“… That’s a wonderful goal for a nation. It’s the opening words of our Constitution. And I think in the time of my presidency and work in Washington, we made those goals come true.”
When Arthur McFarland, class of 1970, arrived on Notre Dame’s campus in 1966, he was one of twenty-eight black students, he said.
“In the fall of 1967, my roommate, Bill Hurd, along with other African-American students, began discussions about the lack of inclusion of black students and black culture in the life of the University except in football and basketball,” McFarland said.
“We saw a ‘race problem’ on campus. We invited black students from Saint Mary’s to participate in these sessions.
“As a result of these meetings, we agreed to create a student organization to address our concerns with the University administration.”
By McFarland’s graduation in 1970, the administration had addressed each of the objectives presented to Fr. Hesburgh in 1968 by the group.
“It is clear that Fr. Hesburgh’s efforts in the national struggle for civil rights informed his response to our demands as well as those of other student leaders on what appeared to be a rapid transition to a more open and inclusive campus,” McFarland said.
“His high profile as a Catholic and civil rights leader during the height of racial tensions in America dictated that Notre Dame be an example for others to follow.”
Thomas Hawkins, class of 1959, was the Notre Dame basketball team’s first African-American All-American. During his time at Notre Dame, a South Bend restaurant refused to serve him because of his race, Hawkins said. Fr. Hesburgh encouraged Notre Dame students to avoid the restaurant until it publicly apologized to Hawkins, he said.
“Fr. Ted always preached the dignity of man regardless of race, creed or color,” Hawkins said.
“He marched with the champion of human rights, Dr. King. Fr. Hesburgh was far ahead of society.
“He made it perfectly clear to the nation that anywhere Notre Dame’s minority students weren’t welcome, neither was Notre Dame.”
During Fr. Hesburgh’s time, the first African-American man was appointed to the Board of Trustees. Bayard Rustin, a prominent civil rights leader, was appointed to the Board of Trustees in 1969, according to an Observer article from that year.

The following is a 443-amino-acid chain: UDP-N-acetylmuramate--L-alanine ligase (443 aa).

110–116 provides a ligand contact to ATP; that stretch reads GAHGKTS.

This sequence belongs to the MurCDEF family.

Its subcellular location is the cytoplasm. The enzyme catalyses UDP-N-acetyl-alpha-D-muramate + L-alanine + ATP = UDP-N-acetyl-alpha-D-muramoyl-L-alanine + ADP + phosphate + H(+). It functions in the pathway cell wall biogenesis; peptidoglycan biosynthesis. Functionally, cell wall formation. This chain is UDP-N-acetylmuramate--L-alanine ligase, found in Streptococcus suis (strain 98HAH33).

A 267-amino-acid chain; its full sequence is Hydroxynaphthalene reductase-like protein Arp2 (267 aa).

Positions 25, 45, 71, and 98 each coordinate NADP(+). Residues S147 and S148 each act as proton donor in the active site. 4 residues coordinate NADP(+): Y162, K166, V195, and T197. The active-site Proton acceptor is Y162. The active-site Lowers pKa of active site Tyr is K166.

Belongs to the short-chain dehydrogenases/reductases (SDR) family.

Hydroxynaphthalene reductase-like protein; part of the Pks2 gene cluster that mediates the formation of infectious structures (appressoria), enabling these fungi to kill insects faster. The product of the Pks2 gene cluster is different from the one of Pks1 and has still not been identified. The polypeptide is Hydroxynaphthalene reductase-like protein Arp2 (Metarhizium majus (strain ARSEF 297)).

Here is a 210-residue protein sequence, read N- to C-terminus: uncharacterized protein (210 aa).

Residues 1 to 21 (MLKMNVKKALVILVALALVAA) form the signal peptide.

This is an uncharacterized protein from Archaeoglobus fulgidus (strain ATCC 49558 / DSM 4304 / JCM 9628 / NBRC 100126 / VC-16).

In 1973, Hesburgh founded the Center for Civil and Human Rights at Notre Dame, Daniel Philpott, director of the Center, said. The Center today has educated 300 human rights lawyers from 30 different countries, Philpott said.
“All of this continues to draw inspiration from Fr. Ted’s founding vision,” Philpott said.
“… Soon after I became director in January 2014, I went to see him in his office on the 13th floor of Hesburgh Library.
“I told him how pleased and honored I was to be taking up the directorship of the center that he founded and how I hoped to build the center into an endowed institute. ‘Dan, now is the time,’ he replied.”
In 2009, Hesburgh said he was proud of the racial progress he had made at Notre Dame, but the fight was not over yet.
“I still say that I won’t rest until we have the same percentage of black students at this University that we have in the general population,” he said.
“I don’t want to rest until the institution that I love best has done its part to make blacks noble citizens of this great land.”
For Hesburgh, the notion of equality is tied intricately with the ideas of democracy and greatness.
“Remaking our beloved American in its professed image can be adventurous, inspiring, exciting, even fun,” Hesburgh wrote in 1972. “We must be willing to shuck the status quo when it is retrogressive, unjust and going nowhere. We have to be open to change and alert to the great values that inspired this land’s beginning and led it to greatness.”